Trump’s bluster over the midterms is fooling no one
Not unlike other Republicans who have chosen to retire in recent years, Pat Toomey has some things to say. The Pennsylvania senator, who is retiring from his seat at the end of the current session of Congress, did not mince his words about the contest to elect his replacement.
Asked by CNN about how Republicans lost that particular contest to replace him – with Democrat John Fetterman beating the GOP’s Mehmet Oz – Toomey was blunt that “President Trump inserting himself into the race… was never going to be helpful.”
Donald Trump had endorsed Dr Oz, saying back in April that the celebrity doctor who rose to fame on The Oprah Winfrey Show would “stop the radical left maniacs from destroying our country”. Mr Trump also rallied with Dr Oz on the final weekend before the general election.
Mr Toomey also told CNN: “We were in a moment, we were in a cycle, we were at a time when it’s good for Republicans for the race to be about President Biden, who is not popular, whose policies have failed. Instead, President Trump had to insert himself, and that changed the nature of the race.”
He isn’t wrong: these latest midterms will be remembered as much for high-profile losses for candidates backed by Mr Trump as much as for marking the satisfaction of the electorate with Joe Biden’s time in office.
Mr Toomey added: “All over the country, there’s a very high correlation between Maga [Make America Great Again] candidates and big losses, or at least dramatically
It is still probably a case of when, not if, Mr Trump announces another run at the White House for the 2024 election, but it will be interesting to see how many Republicans line up behind Ron DeSantis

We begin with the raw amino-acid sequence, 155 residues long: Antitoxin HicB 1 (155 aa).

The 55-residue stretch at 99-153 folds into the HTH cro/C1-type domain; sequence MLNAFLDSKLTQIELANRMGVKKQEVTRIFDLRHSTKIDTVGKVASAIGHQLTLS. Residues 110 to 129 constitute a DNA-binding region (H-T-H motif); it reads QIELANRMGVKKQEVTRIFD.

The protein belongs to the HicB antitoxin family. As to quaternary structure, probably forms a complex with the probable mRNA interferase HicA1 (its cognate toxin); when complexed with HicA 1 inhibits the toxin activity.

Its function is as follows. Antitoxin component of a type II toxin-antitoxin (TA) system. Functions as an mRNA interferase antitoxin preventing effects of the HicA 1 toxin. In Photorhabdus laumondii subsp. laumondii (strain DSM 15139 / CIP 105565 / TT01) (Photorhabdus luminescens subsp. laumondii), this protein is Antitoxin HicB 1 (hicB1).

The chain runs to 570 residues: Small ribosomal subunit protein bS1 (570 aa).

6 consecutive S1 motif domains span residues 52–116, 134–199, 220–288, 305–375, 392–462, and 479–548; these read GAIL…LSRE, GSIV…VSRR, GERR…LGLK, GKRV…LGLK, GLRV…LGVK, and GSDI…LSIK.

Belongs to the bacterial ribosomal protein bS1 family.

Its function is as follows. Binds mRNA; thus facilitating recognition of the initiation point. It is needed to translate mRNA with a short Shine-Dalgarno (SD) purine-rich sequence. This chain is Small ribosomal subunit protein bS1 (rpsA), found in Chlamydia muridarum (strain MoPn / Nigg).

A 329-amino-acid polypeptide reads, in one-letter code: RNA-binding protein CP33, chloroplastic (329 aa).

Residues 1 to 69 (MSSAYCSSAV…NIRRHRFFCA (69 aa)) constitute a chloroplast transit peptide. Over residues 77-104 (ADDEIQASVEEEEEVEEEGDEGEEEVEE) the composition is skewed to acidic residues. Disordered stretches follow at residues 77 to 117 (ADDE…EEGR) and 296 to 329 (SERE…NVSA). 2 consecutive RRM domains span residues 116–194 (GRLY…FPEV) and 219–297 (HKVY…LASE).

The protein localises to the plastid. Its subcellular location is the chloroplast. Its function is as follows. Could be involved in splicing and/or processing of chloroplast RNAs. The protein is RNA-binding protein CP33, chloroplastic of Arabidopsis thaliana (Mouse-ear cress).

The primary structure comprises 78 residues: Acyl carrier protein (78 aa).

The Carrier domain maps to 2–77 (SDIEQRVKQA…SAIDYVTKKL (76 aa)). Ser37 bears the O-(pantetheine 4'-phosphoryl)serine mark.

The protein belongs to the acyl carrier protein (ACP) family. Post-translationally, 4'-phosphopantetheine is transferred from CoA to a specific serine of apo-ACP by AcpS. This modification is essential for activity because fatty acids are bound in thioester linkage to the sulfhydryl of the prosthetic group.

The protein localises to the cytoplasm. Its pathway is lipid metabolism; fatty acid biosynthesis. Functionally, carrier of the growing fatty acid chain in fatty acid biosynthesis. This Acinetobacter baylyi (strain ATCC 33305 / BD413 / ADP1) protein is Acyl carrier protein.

underperforming.” In Mr Toomey’s state of Pennsylvania, the Trump-backed Doug Mastriano also lost the governor’s race by 15 points, a large margin in a usually closely-fought state.
This is not to say that all Trump-endorsed candidates lost across the country – there were wins too. But not enough to stop the prevailing narrative that Mr Trump has dragged the party down. As might be expected, Mr Trump declared a “big victory” on the Truth Social website and there will be a section of the Republican Party that will follow his example no matter what. But it is clear that others in the GOP want this to be the last time Mr Trump plays such a dominant role in a crucial election.
It is still probably a case of when, not if, Mr Trump announces another run at the White House for the 2024 election, but it will be interesting to see how many Republicans line up behind Ron DeSantis, who won a convincing victory for the governorship of Florida and has proven to be a match for Mr Trump when it comes to fundraising in recent months. Mr Trump might not get things all his own way.
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